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Investors feel crummy about how expensive they've made stocks

Sam Ro
Managing Editor

Stock market experts have been warning investors that valuation levels have been troublingly high. Some would even argue that mania has taken over and investors are blissfully buying stocks at ever increasing prices.

But two surveys suggest that investors are very much aware of the high price they’re paying for stocks. In other words, they’re actually increasingly nervous as they buy stocks.

First, we have the Yale Valuation Confidence Index, which captures the percent of individual and institutional investors who believe the market is not overvalued. It’s overseen by Nobel prize–winning economist Robert Shiller.

(Yale School of Management)

“[The index] reached its lowest right there in 1999. Right before the dot-com bubble burst,” Shiller observed in a recent interview with Yahoo Finance. “People were not confident that the market was well-priced.”

Yale’s website argues that “this may have been a significant source of downward instability in the market that helped bring on the market crash after 2000.”

“Now we’ve come back to another low-valuation confidence,“ Shiller continued. “I can tell you that people think the market is highly valued and what they think matters for their behavior. So it looks like we might be more back to 1999 than we are making out.”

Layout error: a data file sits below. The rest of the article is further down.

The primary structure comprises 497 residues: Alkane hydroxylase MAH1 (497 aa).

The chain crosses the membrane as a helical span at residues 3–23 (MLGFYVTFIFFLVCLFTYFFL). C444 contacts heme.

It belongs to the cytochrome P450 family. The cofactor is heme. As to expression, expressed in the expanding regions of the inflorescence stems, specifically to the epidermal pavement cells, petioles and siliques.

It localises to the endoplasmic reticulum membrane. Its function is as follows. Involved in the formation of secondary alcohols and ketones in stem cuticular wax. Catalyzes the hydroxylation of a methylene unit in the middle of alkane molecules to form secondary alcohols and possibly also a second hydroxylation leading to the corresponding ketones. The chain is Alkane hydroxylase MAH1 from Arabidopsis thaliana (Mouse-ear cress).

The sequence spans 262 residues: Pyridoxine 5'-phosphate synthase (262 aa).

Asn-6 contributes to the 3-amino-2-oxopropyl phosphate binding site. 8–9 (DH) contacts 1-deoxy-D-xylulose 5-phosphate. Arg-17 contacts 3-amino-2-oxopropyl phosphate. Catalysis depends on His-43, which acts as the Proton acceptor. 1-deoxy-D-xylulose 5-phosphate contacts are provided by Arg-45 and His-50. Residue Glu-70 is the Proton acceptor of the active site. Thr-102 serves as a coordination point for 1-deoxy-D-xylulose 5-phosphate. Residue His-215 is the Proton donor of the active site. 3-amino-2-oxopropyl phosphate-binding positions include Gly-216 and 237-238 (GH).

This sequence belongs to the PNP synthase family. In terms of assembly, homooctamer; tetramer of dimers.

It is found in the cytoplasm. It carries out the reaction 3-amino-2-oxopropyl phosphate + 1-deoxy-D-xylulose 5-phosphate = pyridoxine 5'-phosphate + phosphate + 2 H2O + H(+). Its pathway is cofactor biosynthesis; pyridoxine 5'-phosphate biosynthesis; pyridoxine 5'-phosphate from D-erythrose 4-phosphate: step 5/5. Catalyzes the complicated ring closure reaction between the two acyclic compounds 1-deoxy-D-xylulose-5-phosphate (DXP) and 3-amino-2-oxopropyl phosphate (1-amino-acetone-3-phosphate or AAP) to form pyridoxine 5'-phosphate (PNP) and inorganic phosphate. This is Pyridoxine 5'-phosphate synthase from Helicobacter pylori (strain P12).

The second indicator comes from Bank of America Merrill Lynch, which regularly surveys about 180 financial professionals in the money management industry. They posed a similar question about valuation.

Fund managers agree that valuations are high.

“The percentage saying equity markets are overvalued rose to 46% in August, a record high,” Bank of America Merrill Lynch’s Michael Hartnett observed.

And so, we have a situation where it seems investors are contradicting themselves by buying stocks despite being aware of the fact that they’re paying a high price. It may seem crazy, but it shouldn’t be unexpected. We all know that lack of physical activity increases the risk of a heart attack, but we also know that we’re not engaging in enough physical activity.

This could be coming to an end

What’s driving this behavior? For individuals, maybe it’s that fear of missing out. For institutions, maybe it’s the pressure to perform or at least not lag the market by too much. Who knows.

What’s troubling is that there may be evidence that investors are running out of steam. Consider Q2 earnings season. Analysts from Goldman Sachs, Bank of America Merrill Lynch, and FactSet all recently flagged a troubling development: Investors have stopped rewarding good news.

EPS beats are being met with with no reward.

Specifically, investors lately haven’t consistently bid up stocks for companies that were reporting better-than-expected earnings. Just this week, Walmart (WMT) reported good numbers yet shares fell. Last week, the red-hot Nvidia (NVDA) and yet the stock tumbled.

For months, if not years, we’ve heard that investors have been climbing the “wall of worry,” which is to say they’ve been bidding up prices despite negative risks. But is this narrative over? We’ll know in hindsight. For now, we’ll be vigilant and watch as the warning signs pile up.

Sam Ro is managing editor at Yahoo Finance.

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